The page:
Volume 4, Issue 5 – May 2014
Fellow Citizens of Crazy Town -
Golf may have started in the United States as a private club game, with its earliest origins owed to John Reid and a gang of friends hanging around an apple tree in Yonkers, New York… but that’s certainly not how it started for me.
I grew up loving sports and participated actively in organized baseball, soccer and ice hockey and dedicated enough time and effort to tennis to become a competitive high school player. Nobody in my family played golf.
However, I developed a friendship with Steve Monteverdi, who was from a golf household in White Plains, NY. In other words, Steve’s dad played and my 5th grade buddy was interested in the game too. North Street School’s grounds sat triangularly between our two houses, so it was a natural place for us to go to knock a few golf balls around. On the occasions when I/we did go out to the school with clubs and balls in hand, typically I hit wedges back and forth between two abandoned fitted-pipe field hockey goals… or I played invented “holes” that navigated around trees and other obstacles across the hilly but expansive property. It was great fun.
Even this version of golf was far from a priority when compared with easily organized 2-on-2 football games (occasionally featuring an “automatic QB” who played both ways), street hockey and stickball matchups. But there was no question that I liked the feeling of hitting a golf ball to a target. This was around 1982, golf had not exploded into the media mainstream, and I certainly wasn’t hitting balls because I thought it would make me cool.
Back to North Street School… I specifically recall testing out Tom Watson’s techniques for moving the ball left-to-right and right-to-left on purpose. Line up your feet where you want the ball to start, and aim the clubface where you wanted the ball to end up… and swing normally. BRILLIANT! It worked! I was excited by the game, but several years after Steve and I first hit balls in the schoolyard, I still had not visited a “real” golf course.
Eventually, I made it to Maple Moor, a local White Plains Muni where I had a first on-course experience and I knew this game was for me. I purchased my first club, a black Northwestern #1 driver that I bought with my own money at Herman’s Sporting Goods. I loved the way golf engaged my imagination and athleticism at the same time. I think it was at this point that I asked my mom for subscriptions to both GOLF Magazine and Golf Digest… and she obliged when my next birthday came around. To this day, I maintain a very close emotional relationship (as well as business ties) to the print golf pubs… since they essentially taught me the game and how the golf lifestyle could be enjoyed by those that embraced it. I studied the instruction articles and learned how to hit draws and fades, knockdowns, chips and pitches from the pages. I was insatiable when it came to learning about the best course designs and the incredible private clubs I aspired to visit someday. I watched the mailbox with great anticipation for the issues… and I was mesmerized by the photos, stories and history of America’s greatest clubs… THAT was where I aspired to be.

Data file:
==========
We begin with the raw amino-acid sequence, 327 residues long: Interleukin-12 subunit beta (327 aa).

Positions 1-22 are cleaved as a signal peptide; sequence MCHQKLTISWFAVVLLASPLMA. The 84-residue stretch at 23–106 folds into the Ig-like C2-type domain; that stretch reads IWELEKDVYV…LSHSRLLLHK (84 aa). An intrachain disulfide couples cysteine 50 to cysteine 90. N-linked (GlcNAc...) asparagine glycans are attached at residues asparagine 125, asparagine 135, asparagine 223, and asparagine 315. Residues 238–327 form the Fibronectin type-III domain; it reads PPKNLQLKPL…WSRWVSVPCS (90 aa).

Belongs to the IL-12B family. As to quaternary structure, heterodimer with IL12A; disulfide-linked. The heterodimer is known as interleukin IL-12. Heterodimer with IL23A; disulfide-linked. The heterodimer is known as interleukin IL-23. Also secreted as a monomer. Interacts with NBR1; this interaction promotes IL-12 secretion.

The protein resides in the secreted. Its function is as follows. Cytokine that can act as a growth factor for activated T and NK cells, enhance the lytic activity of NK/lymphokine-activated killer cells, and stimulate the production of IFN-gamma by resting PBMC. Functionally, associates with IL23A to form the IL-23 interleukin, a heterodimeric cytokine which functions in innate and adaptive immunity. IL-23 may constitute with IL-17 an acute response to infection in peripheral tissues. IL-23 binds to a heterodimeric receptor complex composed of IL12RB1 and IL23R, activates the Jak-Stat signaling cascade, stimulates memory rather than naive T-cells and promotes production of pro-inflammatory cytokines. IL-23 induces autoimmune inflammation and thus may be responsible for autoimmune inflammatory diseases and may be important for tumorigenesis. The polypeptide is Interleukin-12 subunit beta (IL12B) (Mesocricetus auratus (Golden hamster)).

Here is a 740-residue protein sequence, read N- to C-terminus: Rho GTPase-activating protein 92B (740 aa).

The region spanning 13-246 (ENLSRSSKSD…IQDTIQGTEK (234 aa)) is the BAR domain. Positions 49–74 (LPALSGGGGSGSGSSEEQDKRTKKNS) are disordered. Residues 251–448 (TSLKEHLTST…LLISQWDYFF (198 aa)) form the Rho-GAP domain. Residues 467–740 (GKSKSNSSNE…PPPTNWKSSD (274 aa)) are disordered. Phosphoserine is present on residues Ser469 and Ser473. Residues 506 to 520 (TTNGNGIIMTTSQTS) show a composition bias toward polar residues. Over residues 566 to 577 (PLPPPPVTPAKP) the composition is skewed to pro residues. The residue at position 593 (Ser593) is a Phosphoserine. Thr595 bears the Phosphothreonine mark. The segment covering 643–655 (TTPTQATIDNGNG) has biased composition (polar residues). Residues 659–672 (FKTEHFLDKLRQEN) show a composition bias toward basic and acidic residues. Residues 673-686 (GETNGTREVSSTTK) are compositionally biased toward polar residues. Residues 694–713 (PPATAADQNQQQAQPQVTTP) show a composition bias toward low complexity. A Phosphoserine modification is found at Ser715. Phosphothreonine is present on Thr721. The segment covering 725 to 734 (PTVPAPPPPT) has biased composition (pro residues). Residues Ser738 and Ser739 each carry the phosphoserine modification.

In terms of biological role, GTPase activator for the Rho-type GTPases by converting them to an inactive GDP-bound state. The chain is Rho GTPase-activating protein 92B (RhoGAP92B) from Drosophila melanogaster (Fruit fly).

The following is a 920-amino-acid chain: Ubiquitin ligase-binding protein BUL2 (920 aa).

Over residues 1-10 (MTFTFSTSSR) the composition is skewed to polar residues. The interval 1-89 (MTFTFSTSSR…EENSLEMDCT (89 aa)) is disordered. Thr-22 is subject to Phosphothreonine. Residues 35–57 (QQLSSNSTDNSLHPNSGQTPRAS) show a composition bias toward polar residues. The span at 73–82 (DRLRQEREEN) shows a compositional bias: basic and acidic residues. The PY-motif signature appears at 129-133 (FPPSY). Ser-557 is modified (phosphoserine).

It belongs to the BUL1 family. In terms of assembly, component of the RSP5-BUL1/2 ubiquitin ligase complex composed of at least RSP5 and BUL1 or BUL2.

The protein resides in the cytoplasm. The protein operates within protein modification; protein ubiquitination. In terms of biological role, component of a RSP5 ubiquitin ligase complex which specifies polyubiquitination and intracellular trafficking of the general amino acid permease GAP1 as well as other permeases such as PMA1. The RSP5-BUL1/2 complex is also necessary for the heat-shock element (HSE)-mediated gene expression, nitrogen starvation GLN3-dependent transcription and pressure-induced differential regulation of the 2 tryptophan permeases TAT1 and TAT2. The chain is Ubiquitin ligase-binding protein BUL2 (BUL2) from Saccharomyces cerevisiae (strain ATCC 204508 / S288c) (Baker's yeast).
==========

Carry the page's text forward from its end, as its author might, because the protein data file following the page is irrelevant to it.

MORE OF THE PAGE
However, I lacked access… and tennis was still my primary game… so golf was back-burnered. The stars aligned a bit more when I took summer tennis pro jobs at two very well-regarded Westchester country clubs (the Met Section is so rich with fantastic places). I enjoyed teaching tennis… but I always looked forward to the nine-holes I could play after work at Wykagyl and Brae Burn on occasion. The great conditioning, more sophisticated designs and the less frenetic atmosphere were intoxicating.
Early in my four years at Lehigh University, tennis was pushed aside and golf became my clear #1. And since I was in college and priorities were changing, the beer/golf combo easily won out vs. chasing a felt yellow ball around a court that, incidentally, was always the same boring rectangular dimensions, no-matter where I went. Golf had far more depth of interest and historical context and I wanted to go deep. As I pursued the dream of a career in the golf business (parts of that story have been told in previous editions of this blog), I worked in the NY advertising business for nearly ten years before the right golf opportunity came along.
After learning the finer points of the game from dozens of magazine issues, it’s not an accident that my first job in the industry was with GOLF Magazine (2000-2007). I’ve never shared this with him until now, but I took profound satisfaction that my first cubicle (with a sweet window overlooking Park Avenue and 33rd Street) was down the same aisle from the office of editorial legend George Peper. I thought it was simply amazing that the guy who taught me how to play and enjoy golf was right here, 50 feet away from where I was happily grinding out my work in the marketing department.
When recently preparing for two speeches in the course of a week (NCA’s Annual Conference and an assembly of CMAA members, respectively), I started to think about my golf journey thus far. How exactly did I get from hitting golf balls in a school yard in 5th grade, to working seven years at GOLF Magazine, seven for the NGF, to becoming a GOLF Magazine course ranking panelist who’s played 65 of America’s Top 100 courses???
I am so incredibly fortunate to make my living in golf. Perhaps you feel the same way.
The main theme of my NCA speech, as told to the audience in San Francisco…
Cheers from the HMCT (aka Greg Nathan, NGF)